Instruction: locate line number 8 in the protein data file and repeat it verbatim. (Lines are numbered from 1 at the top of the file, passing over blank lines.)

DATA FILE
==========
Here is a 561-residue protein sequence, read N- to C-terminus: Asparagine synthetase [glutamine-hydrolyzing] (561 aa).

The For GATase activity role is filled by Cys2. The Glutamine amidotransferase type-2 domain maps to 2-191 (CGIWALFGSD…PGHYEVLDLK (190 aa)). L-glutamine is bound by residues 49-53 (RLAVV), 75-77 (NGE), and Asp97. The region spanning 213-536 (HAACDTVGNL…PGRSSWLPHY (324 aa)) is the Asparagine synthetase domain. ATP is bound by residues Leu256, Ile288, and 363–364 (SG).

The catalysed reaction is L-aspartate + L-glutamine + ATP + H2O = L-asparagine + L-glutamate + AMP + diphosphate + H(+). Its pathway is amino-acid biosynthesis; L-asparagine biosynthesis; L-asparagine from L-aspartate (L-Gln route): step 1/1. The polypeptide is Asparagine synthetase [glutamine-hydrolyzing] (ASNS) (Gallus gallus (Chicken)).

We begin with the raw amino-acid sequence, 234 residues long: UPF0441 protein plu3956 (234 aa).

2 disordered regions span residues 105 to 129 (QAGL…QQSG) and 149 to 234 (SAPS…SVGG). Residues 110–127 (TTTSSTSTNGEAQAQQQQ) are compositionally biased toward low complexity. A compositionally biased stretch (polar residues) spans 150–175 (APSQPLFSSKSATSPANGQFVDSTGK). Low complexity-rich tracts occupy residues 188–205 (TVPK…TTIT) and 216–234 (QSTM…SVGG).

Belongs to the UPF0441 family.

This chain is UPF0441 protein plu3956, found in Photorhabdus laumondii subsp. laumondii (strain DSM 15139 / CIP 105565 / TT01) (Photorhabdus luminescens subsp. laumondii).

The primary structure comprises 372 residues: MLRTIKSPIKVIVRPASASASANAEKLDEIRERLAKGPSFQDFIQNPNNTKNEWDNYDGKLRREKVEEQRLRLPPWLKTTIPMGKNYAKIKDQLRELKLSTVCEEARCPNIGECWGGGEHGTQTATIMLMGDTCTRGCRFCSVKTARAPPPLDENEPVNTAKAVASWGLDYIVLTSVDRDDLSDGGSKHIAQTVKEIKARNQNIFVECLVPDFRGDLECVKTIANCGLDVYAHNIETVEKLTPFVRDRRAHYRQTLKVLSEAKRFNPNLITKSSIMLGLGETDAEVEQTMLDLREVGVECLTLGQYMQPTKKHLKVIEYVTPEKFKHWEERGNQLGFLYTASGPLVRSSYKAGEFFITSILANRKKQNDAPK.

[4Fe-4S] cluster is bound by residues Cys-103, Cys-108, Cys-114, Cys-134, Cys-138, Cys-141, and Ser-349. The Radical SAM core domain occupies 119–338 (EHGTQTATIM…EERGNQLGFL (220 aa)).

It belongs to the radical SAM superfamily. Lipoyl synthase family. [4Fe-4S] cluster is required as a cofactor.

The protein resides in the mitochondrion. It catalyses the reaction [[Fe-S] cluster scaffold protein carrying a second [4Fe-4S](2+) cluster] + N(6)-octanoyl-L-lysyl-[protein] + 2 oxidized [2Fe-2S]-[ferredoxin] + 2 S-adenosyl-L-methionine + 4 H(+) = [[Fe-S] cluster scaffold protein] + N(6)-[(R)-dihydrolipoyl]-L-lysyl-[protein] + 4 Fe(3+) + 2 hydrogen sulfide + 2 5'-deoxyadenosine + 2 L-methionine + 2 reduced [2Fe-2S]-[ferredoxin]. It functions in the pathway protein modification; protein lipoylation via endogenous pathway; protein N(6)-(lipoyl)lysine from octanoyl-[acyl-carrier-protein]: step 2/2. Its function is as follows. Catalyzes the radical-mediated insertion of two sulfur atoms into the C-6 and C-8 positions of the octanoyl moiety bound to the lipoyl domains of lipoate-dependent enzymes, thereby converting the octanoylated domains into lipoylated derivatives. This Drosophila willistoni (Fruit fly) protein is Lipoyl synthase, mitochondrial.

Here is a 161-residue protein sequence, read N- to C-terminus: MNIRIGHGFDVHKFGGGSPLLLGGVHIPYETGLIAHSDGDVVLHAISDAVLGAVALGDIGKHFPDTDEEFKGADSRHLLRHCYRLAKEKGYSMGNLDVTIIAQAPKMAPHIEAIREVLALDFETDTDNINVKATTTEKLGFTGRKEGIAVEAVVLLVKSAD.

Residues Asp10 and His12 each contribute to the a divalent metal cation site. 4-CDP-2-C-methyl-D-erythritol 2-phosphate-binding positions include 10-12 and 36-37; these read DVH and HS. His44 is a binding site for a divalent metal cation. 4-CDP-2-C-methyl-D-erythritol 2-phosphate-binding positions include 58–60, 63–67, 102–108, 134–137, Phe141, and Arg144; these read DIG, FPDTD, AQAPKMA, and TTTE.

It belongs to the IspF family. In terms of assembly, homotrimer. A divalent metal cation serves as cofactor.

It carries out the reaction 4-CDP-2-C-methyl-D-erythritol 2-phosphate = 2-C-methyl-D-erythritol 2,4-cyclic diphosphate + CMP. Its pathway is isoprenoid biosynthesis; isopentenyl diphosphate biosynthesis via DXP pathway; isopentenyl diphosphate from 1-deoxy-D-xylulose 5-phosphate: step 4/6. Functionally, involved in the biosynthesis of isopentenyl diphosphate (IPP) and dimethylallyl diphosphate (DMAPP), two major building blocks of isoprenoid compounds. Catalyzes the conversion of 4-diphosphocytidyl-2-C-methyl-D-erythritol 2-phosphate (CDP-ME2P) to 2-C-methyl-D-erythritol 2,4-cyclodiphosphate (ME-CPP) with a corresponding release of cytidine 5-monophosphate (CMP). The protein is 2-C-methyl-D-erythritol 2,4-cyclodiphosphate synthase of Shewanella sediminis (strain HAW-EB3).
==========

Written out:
The primary structure comprises 372 residues: MLRTIKSPIKVIVRPASASASANAEKLDEIRERLAKGPSFQDFIQNPNNTKNEWDNYDGKLRREKVEEQRLRLPPWLKTTIPMGKNYAKIKDQLRELKLSTVCEEARCPNIGECWGGGEHGTQTATIMLMGDTCTRGCRFCSVKTARAPPPLDENEPVNTAKAVASWGLDYIVLTSVDRDDLSDGGSKHIAQTVKEIKARNQNIFVECLVPDFRGDLECVKTIANCGLDVYAHNIETVEKLTPFVRDRRAHYRQTLKVLSEAKRFNPNLITKSSIMLGLGETDAEVEQTMLDLREVGVECLTLGQYMQPTKKHLKVIEYVTPEKFKHWEERGNQLGFLYTASGPLVRSSYKAGEFFITSILANRKKQNDAPK.